Depression was about two times and anxiety 1.5 times more common in women than men (, , ) (Table 3).

tab3
Table 3: Prevalence of psychiatric problems among male and female patients.

52% () of men and 47% () of women had mentioned experiencing some sort of stress during the preceding days before admission (Table 4). In this regard, 58% () of men and 17% () of women were experiencing multiple stresses. Family stress for women and economic stress for men were the most important one (49% and 44%, resp.). This difference among men and women regarding the type of stress was statistically important (, , ).

tab4
Table 4: Prevalence of psychosocial stresses among male and female patients.

Regarding relationship between psychiatric problems and stresses, we found that, in the group of patients without any psychiatric problem (), the ratio of patients without stress () to patients with that () was 2.08 : 1, and in the group with psychiatric problem () the ratio for patients with stress () to patients without stress () was 2.76 : 1.

Therefore 79% of total stresses was experienced by patients who had psychiatric problems and this phenomenon was concomitant with fourfold increase in the risk of cardiac events, vis-à-vis patients with no comparable problem (, , ) (Table 5).

tab5
Table 5: Prevalence of psychosocial stresses among patients with or without psychiatric problems.

Also, there was no statistical difference between male and female patients in this regard (), and with excluding psychiatric problems, there was no important difference between patients with () or without () stress (). But anyway in the infarction group the ratio of men with stress to comparable women was 2 : 1, while in the group of patients with unstable angina it was 1 : 1.4, and in all of the aforesaid groups the patients with stress were quantitatively more than patients without that; 57% () of cases with infarction, 60% () of them with unstable angina, and 56% () of participants with congestive heart failure had experienced some sort of psychosocial stress. Characteristics of type A behavior as well were traceable in 32% (), 13% (), and 14% () of patients with infarction, unstable angina, and congestive heart failure, respectively (Table 6). In infarction group the ratio of male to female with TABP was 2.6 : 1. But this difference was not statistically significant (, , ). In the infarction group of patients, among 60% () of the depressive illnesses, 18% () were diagnosed as major or minor depressive disorder and 42% () as dysthymic disorder, and in the chronic cluster of patients (unstable angina and congestive heart failure), 51% () were diagnosed as major or minor depressive disorder and 18% () as dysthymic disorder, and in general 69% () of the cases in the later cluster had some kind of depression (Table 7). Therefore, in this sample, the ratio of depression (major and minor) in acute infarction group to chronic ischemic ones was about 1 : 2.7, and for dysthymic disorder it was about 2.6 : 1. So, there was a significant difference (, , ) regarding severity of depression between acute and chronic patients. The same matter was not traceable regarding anxiety disorders.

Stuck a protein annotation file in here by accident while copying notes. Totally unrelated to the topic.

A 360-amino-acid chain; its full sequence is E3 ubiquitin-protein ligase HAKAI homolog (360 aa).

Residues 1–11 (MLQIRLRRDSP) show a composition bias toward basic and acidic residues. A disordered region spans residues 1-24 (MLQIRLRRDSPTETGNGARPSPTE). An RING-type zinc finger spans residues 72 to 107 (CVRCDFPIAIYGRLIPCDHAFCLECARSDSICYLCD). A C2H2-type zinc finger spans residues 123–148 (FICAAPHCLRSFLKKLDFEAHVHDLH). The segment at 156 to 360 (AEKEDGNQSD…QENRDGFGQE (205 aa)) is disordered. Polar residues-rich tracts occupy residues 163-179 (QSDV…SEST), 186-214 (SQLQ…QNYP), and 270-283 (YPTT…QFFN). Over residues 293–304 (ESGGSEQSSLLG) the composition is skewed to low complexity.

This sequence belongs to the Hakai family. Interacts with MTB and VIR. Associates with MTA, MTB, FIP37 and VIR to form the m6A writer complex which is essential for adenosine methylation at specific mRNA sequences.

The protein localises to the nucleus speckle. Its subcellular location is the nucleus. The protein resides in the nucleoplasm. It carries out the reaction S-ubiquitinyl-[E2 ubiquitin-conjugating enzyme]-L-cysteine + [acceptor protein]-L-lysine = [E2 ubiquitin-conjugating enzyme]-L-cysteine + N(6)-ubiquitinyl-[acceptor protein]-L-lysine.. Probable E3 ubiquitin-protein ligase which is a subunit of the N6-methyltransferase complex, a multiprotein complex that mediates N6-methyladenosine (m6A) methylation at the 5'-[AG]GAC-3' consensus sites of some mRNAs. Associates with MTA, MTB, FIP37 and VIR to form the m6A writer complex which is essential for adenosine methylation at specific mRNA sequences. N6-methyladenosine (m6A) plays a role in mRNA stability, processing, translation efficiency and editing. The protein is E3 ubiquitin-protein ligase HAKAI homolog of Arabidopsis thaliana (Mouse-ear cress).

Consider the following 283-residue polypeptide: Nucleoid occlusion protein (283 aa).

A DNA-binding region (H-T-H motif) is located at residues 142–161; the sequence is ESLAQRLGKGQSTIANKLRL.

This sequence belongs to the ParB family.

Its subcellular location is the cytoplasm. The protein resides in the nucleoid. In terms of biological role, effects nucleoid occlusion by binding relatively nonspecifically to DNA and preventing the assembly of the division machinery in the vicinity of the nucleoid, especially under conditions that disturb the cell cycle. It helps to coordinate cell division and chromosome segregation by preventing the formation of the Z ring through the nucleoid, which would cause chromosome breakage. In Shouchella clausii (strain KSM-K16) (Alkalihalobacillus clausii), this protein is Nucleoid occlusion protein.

tab6
Table 6: Prevalence of type A behavior among patients.
tab7
Table 7: Prevalence of psychiatric problems among acute and chronic ischemic patients.

4. Discussion

Cardiac events often result in disability and a change in social role function and affect the individual’s perception of his or her mortality. Hence it is not surprising that depression appears to be the most common psychiatric disorder in patients with coronary artery disease [14]. Our basic goals in this research could be defined as: (1) what was the prevalence of psychiatric problems among patients suffering from acute ischemic heart disease? (2) was there any remarkable relationship between psychosocial stresses and cardiovascular events? and lastly (3) was there any perceptible detrimental influence due to TABP?

With respect to the first question and according to the findings, there was a high prevalence of psychiatric morbidities among patients with ischemic heart disease and this difference in comparison with the parallel cases without psychiatric problems was significant, and moreover such an association was generally with respect to depression. When we took into account the chronicity or acuteness of the cardiac patients, we noticed that there was a direct relationship between chronicity of cardiac disorders and increasing severity of depression or, maybe, double depression. In a relatively similar survey in India on one-hundred and thirty patients with IHD, major depressive and anxiety disorders were found in 58.4 and 36.9% patients, respectively. So around 95.4% of patients reported psychiatric symptoms, either depression, or anxiety [15], which were quantitatively far more than our findings with 42.57% for depression, 9.90% for anxiety, and 63.36% of some kind of psychiatric problem for the whole patients.